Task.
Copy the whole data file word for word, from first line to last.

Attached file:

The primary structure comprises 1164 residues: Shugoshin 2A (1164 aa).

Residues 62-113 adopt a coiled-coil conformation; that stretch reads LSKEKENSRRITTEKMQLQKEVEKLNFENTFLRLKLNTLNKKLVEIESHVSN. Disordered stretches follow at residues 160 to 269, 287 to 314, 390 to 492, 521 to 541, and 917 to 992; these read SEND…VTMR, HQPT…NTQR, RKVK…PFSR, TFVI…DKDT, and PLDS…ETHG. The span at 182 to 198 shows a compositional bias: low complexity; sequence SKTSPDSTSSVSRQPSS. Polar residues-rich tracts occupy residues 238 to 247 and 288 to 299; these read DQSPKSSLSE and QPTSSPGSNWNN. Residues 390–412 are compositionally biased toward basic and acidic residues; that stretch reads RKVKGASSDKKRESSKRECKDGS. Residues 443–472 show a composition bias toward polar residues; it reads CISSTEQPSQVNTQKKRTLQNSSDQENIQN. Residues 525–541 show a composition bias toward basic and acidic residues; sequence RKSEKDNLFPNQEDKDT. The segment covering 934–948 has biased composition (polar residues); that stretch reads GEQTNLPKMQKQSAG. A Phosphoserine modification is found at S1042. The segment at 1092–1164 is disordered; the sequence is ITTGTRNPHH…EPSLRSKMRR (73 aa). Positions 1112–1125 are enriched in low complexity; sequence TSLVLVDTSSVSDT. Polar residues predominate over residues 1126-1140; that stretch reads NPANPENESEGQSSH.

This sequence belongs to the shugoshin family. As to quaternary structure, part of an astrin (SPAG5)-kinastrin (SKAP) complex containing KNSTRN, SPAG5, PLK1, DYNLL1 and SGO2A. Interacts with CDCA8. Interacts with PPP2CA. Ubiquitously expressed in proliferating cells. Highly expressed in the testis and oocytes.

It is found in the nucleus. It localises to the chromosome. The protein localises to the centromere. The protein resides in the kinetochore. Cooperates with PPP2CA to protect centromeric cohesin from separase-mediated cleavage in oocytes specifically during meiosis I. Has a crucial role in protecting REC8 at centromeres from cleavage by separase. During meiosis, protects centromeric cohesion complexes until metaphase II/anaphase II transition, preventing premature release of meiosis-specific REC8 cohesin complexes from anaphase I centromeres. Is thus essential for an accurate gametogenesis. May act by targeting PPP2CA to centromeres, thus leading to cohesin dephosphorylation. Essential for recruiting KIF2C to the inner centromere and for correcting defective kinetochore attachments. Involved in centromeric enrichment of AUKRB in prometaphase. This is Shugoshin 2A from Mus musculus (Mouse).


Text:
The primary structure comprises 1164 residues: Shugoshin 2A (1164 aa).

Residues 62-113 adopt a coiled-coil conformation; that stretch reads LSKEKENSRRITTEKMQLQKEVEKLNFENTFLRLKLNTLNKKLVEIESHVSN. Disordered stretches follow at residues 160 to 269, 287 to 314, 390 to 492, 521 to 541, and 917 to 992; these read SEND…VTMR, HQPT…NTQR, RKVK…PFSR, TFVI…DKDT, and PLDS…ETHG. The span at 182 to 198 shows a compositional bias: low complexity; sequence SKTSPDSTSSVSRQPSS. Polar residues-rich tracts occupy residues 238 to 247 and 288 to 299; these read DQSPKSSLSE and QPTSSPGSNWNN. Residues 390–412 are compositionally biased toward basic and acidic residues; that stretch reads RKVKGASSDKKRESSKRECKDGS. Residues 443–472 show a composition bias toward polar residues; it reads CISSTEQPSQVNTQKKRTLQNSSDQENIQN. Residues 525–541 show a composition bias toward basic and acidic residues; sequence RKSEKDNLFPNQEDKDT. The segment covering 934–948 has biased composition (polar residues); that stretch reads GEQTNLPKMQKQSAG. A Phosphoserine modification is found at S1042. The segment at 1092–1164 is disordered; the sequence is ITTGTRNPHH…EPSLRSKMRR (73 aa). Positions 1112–1125 are enriched in low complexity; sequence TSLVLVDTSSVSDT. Polar residues predominate over residues 1126-1140; that stretch reads NPANPENESEGQSSH.

This sequence belongs to the shugoshin family. As to quaternary structure, part of an astrin (SPAG5)-kinastrin (SKAP) complex containing KNSTRN, SPAG5, PLK1, DYNLL1 and SGO2A. Interacts with CDCA8. Interacts with PPP2CA. Ubiquitously expressed in proliferating cells. Highly expressed in the testis and oocytes.

It is found in the nucleus. It localises to the chromosome. The protein localises to the centromere. The protein resides in the kinetochore. Cooperates with PPP2CA to protect centromeric cohesin from separase-mediated cleavage in oocytes specifically during meiosis I. Has a crucial role in protecting REC8 at centromeres from cleavage by separase. During meiosis, protects centromeric cohesion complexes until metaphase II/anaphase II transition, preventing premature release of meiosis-specific REC8 cohesin complexes from anaphase I centromeres. Is thus essential for an accurate gametogenesis. May act by targeting PPP2CA to centromeres, thus leading to cohesin dephosphorylation. Essential for recruiting KIF2C to the inner centromere and for correcting defective kinetochore attachments. Involved in centromeric enrichment of AUKRB in prometaphase. This is Shugoshin 2A from Mus musculus (Mouse).